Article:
Using Modified Bacterial Artificial Chromosomes to Develop Transgenic Mouse Models Containing Human Genes with Disease Causing Mutations
In: Student Reports, Summer 2023, The Jackson Laboratory
Xiaofan Li and Aamir Zuberi, Ph.D.
The primary goal of this study was to develop a pipeline for BAC recombineering using a human gene containing mutations to make transgenesis a more targeted and efficient process to reduce the time required to generate new mouse models of human disease. The large insert capacity of bacterial artificial chromosomes (BACs) allows introduced transgenes to resist positional modifications and effectively build disease model systems to reflect pathogenesis. Using homologous recombination aided by a rpsL counterselection marker, construction of two donor DNAs for significant mutations on the TARDBP gene, a human gene associated with ALS, were attempted. Homologous recombination between the donor DNA and the BAC was unsuccessful and the process will continue to be optimized to allow the rpsL gene cassette to bind to the BAC genome rather than to the E. coli genome. A second aim of the study was to use BAC recombineering for subcloning into a low copy plasmid. This process had two goals. The first goal was to add attB sites to both sides of the gene of interest. The second goal was to increase the yield of the BAC. A minimal vector flanked by attB sites were successfully combined and transformed into E. coli. Homology arms surrounding the gene of interest have been attached to the construct via PCR, but with low concentration. Further work will be required to optimize this subcloning approach. This study has significant implications for making improved transgenic mouse models to model human disease and creating an efficient pipeline to be used in future studies.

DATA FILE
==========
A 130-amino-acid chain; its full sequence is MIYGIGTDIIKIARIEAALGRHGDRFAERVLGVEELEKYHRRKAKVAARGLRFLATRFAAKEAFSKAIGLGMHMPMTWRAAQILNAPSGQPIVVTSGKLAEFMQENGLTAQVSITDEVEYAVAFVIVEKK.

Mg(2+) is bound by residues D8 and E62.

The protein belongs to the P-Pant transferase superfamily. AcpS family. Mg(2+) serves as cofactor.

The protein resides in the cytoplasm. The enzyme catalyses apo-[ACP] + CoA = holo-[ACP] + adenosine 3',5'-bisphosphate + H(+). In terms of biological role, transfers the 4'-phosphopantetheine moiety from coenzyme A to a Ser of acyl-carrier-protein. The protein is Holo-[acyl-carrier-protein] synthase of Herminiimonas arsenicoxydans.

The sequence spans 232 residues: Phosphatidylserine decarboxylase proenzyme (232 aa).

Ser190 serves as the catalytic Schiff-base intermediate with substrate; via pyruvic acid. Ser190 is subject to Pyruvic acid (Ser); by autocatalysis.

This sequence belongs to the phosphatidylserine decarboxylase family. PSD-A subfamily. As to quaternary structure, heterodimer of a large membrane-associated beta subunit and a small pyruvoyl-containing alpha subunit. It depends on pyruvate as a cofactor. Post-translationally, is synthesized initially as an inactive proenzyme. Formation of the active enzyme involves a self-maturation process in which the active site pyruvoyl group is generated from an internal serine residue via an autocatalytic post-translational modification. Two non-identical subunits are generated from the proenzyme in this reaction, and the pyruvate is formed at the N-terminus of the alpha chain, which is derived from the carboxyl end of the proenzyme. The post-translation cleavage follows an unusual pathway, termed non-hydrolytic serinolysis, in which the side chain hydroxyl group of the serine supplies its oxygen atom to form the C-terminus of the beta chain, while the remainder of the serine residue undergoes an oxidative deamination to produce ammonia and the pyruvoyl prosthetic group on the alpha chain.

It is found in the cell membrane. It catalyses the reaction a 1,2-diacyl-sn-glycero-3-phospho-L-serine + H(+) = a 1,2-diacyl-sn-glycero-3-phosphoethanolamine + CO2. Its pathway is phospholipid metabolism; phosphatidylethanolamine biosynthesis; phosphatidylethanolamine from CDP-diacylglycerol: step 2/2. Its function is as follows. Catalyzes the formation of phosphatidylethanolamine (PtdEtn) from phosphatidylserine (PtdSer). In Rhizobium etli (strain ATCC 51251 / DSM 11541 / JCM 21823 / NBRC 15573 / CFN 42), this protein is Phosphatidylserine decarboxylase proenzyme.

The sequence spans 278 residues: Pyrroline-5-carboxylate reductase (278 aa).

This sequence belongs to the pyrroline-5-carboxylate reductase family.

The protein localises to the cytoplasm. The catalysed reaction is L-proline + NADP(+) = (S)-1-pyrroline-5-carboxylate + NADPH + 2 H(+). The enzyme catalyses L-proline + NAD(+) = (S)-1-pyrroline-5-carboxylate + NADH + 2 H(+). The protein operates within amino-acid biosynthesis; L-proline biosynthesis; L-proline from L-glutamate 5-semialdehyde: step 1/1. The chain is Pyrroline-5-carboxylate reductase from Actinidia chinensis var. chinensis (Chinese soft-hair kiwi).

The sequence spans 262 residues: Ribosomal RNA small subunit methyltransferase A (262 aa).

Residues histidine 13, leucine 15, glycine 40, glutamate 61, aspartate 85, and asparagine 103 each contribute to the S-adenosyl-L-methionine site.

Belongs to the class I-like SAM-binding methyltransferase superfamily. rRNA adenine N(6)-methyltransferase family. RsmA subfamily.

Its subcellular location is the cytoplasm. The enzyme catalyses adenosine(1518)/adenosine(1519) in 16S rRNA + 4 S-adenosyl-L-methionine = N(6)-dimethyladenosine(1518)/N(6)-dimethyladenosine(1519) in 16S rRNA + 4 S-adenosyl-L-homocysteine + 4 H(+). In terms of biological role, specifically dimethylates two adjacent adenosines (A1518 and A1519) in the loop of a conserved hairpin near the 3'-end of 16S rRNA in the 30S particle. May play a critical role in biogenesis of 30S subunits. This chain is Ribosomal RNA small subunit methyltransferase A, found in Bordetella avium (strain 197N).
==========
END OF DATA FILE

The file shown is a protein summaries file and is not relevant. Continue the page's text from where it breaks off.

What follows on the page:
Kadimi, Srilekha, "Using Modified Bacterial Artificial Chromosomes to Develop Transgenic Mouse Models Containing Human Genes with Disease Causing Mutations" (2023). Summer and Academic Year Student Reports. 2754.